Venky latched the door closed and observed that the panel of glass was splintered and taped over in an unprofessional and hasty manner.

Splintered hopes, shattered glass!

(Word Count: 96)

This story was written as part of the FRIDAY FICTIONEERS challenge, more about which may be found HERE

 For the complete list of entries, please click HERE

Friend of a Friend – David Burkus

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On the 6th of May, 1973, in a paper curiously and paradoxically titled, “The Strength of Weak Ties”, American sociologist and Professor at Stanford University, Mark Granovetter revealed the proposition that acquaintances are likely to be more influential than close friends, particularly in social networks. Weak ties as he called them, were more likely to connect social networks and also act as bridges. This research paper did more than just pique the interest of its readers or merely arouse their curiosity. As of November 2018, according to Google Scholar, “The Strength of Weak Ties” boasts a jaw dropping 50,000 citations, making it the most cited work in the Social Sciences.

So what exactly are these weak ties and how best can we exploit them to further both our personal and professional prospects? Is there an overlap between personal and professional ties? These are some of the key questions which David Burkus grapples with in his extremely readable, evocative and essential book, “Friend of a Friend of a Friend….” (“the book”).

The term ‘networking’ ought to be a contender for one of the most used, and perhaps – abused words in the English vocabulary. Networking has been the subject of a million books and a billion pages all urging their readers to follow stereotypical paths ranging from the pedantic to the preposterous. However, as Mr. Burkus points out, more often than not, this “working the room” strategy leaves people with more than just a sour taste in their mouth. “In one study researchers Tiziana Casciaro, Francesca Gino and Maryam Koucchaki found that even just thinking about networking leaves most people feeling dirty.” Instead, citing the extraordinary examples of ‘super-connected’ personalities such as the entrepreneur Adam Rifkin, philanthropist Scott Harrison and producer Brian Grazer, Mr. Burkus says, “understanding how networks work, how to navigate them, and how to tend to the community they represent is what determines a lot of your career success and a lot of organisation’s ability to perform. Knowing who your friends are and who their friends are, so you can gain a better understanding of the community, will lead to better odds that your network will enhance your success.”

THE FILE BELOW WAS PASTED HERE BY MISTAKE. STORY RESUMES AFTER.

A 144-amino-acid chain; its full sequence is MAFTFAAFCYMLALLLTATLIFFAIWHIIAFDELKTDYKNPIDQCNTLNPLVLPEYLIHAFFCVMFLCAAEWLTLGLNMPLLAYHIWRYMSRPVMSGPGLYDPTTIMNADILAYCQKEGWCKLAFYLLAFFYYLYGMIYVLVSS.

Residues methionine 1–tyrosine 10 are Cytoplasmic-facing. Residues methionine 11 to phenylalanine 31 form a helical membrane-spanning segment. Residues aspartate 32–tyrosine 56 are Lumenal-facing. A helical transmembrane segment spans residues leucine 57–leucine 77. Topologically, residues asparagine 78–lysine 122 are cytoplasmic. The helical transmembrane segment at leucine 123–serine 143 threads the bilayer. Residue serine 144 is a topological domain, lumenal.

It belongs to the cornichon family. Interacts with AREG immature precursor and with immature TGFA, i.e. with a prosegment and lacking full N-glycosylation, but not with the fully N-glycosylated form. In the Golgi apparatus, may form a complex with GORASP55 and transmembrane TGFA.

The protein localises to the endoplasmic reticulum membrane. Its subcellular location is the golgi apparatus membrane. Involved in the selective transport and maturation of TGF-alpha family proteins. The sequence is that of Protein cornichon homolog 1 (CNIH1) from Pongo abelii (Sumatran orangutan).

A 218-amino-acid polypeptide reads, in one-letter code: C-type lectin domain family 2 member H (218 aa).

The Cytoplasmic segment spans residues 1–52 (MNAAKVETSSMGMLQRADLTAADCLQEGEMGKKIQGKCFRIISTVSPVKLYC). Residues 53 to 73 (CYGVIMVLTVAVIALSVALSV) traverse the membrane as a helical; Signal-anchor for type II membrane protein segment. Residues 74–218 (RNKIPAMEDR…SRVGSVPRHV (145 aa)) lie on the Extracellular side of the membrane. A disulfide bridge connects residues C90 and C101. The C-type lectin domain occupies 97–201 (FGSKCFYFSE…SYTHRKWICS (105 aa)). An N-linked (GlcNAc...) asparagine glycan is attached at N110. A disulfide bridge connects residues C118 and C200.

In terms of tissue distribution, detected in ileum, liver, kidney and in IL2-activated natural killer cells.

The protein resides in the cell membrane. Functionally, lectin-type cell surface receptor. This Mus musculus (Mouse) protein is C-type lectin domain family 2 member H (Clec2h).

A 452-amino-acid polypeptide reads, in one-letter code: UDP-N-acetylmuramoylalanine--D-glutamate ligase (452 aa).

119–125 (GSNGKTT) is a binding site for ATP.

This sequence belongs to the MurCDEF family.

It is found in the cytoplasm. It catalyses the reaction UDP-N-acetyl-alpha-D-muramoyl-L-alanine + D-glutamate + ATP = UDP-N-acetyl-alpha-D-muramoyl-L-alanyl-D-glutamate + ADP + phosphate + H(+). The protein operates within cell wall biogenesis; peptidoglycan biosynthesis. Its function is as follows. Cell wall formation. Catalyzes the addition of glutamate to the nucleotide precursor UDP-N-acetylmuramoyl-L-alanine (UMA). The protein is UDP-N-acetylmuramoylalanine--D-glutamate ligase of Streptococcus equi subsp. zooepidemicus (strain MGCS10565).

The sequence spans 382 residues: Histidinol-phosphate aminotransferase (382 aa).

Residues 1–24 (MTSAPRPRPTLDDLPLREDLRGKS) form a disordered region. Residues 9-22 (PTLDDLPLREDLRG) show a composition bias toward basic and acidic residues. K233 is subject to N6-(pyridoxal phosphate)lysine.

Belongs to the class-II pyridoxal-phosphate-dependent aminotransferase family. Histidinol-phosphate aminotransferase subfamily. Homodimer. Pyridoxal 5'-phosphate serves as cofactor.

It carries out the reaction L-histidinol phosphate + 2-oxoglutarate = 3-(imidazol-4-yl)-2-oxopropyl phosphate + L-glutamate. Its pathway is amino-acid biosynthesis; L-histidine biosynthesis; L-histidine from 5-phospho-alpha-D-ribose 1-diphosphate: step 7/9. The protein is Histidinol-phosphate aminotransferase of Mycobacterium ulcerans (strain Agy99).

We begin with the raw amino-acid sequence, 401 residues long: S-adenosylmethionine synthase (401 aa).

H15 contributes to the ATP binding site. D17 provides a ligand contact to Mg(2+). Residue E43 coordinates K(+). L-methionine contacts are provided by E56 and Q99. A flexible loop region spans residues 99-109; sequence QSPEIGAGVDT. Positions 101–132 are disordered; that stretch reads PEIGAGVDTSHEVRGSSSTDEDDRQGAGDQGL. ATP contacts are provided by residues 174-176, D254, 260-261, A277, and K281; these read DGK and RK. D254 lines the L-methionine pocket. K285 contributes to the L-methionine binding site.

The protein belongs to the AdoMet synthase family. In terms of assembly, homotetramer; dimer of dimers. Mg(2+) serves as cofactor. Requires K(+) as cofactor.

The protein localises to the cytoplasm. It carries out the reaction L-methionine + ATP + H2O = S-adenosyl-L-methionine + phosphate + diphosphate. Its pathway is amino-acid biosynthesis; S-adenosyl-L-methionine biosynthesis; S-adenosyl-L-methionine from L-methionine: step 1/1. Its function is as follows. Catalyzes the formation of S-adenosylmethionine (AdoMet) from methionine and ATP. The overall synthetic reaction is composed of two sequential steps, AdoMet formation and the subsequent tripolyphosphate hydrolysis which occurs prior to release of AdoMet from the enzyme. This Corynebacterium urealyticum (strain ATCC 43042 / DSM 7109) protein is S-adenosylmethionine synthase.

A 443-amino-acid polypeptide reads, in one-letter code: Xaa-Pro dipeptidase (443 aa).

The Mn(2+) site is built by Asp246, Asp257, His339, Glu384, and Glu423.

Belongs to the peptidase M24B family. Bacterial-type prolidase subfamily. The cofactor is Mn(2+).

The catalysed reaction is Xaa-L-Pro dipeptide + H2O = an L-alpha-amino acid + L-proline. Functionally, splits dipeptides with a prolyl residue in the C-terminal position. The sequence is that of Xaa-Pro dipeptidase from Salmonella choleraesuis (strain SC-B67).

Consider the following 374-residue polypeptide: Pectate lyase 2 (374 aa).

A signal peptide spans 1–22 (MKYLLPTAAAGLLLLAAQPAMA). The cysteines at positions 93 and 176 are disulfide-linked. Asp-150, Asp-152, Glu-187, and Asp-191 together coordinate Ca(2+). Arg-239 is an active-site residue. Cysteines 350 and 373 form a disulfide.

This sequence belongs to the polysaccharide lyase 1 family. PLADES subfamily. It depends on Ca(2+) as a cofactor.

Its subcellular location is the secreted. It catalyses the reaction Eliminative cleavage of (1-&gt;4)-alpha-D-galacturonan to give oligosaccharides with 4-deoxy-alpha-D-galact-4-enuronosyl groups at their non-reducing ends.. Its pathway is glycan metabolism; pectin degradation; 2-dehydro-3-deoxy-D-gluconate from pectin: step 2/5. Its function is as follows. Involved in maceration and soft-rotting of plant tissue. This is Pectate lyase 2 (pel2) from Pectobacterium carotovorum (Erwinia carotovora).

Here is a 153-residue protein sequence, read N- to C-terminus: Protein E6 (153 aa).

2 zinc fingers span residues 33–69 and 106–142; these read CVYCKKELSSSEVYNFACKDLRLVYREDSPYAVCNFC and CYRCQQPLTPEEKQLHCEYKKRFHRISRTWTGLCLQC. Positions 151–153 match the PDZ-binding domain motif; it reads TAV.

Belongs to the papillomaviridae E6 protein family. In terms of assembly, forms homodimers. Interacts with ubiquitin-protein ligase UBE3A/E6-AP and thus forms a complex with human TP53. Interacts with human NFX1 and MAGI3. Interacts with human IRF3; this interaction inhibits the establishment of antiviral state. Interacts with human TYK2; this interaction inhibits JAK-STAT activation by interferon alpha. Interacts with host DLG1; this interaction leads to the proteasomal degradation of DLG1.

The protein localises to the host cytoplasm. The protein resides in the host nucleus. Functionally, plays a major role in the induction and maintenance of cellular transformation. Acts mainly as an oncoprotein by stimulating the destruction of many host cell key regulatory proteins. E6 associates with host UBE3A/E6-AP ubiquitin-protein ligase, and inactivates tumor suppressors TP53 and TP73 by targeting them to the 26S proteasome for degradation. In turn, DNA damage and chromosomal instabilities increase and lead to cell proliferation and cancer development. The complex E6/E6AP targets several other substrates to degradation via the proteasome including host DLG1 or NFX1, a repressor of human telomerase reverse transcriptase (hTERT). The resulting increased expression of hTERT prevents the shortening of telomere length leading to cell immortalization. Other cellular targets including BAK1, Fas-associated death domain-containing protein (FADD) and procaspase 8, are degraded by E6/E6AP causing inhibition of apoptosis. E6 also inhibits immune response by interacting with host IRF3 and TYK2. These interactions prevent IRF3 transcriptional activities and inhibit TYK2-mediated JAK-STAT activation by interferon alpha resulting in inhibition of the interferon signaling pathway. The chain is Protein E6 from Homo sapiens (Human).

From this stems what reads like a most counter intuitive proposition which Mr. Burkus offers his readers.  Even though our spontaneous reaction might be to reach out to the people with whom we are closest to and with whom we have been interacting for decades, it might be more valuable to reach out to those with whom we have rarely connected for years or even decades. Why? The people we know best usually know the same people and also know what you know. “Our weak ties often build a bridge from one cluster to another and thus give us access to new information. Even though the strong ties in our life are more likely to be motivated to help us, it turns out that our weak ties’ access to new sources of information might be more valuable.”

The most fascinating aspect of this ‘antithetical’ or even heretical work is the plethora of real life examples embedded between its covers. Burkus embarks on an assiduous story telling saga as he brings together personalities and events spanning a variety of disciplines. From how Michelle McKenna-Doyle, SVP, and CIO of the NFL became – the SVP and CIO of the NFL to how the prolific movie producer Brian Grazer tapped into his weak ties to become the man who gave the world, indelible movies such as Apollo 13, Liar Liar, A Beautiful Mind, and 8 Mile, Mr. Burkus highlights the importance of striking conversations with people with whom one may have hardly interacted.

Every Chapter in the book ends with a pragmatic “From Science to Practice” summary where he highlights key tasks for his readers to strengthen and build upon their weak ties. He also provides links to online resources for honing and practicing the skills required to improve upon building up one’s weak ties.

One would do well to push aside the tried and tested Rolodex and instead pick up “Friend of a Friend” by Davis Burkus instead. When did you say was the last time that you interacted with the buddy with whom you shared your dorm room while at the University?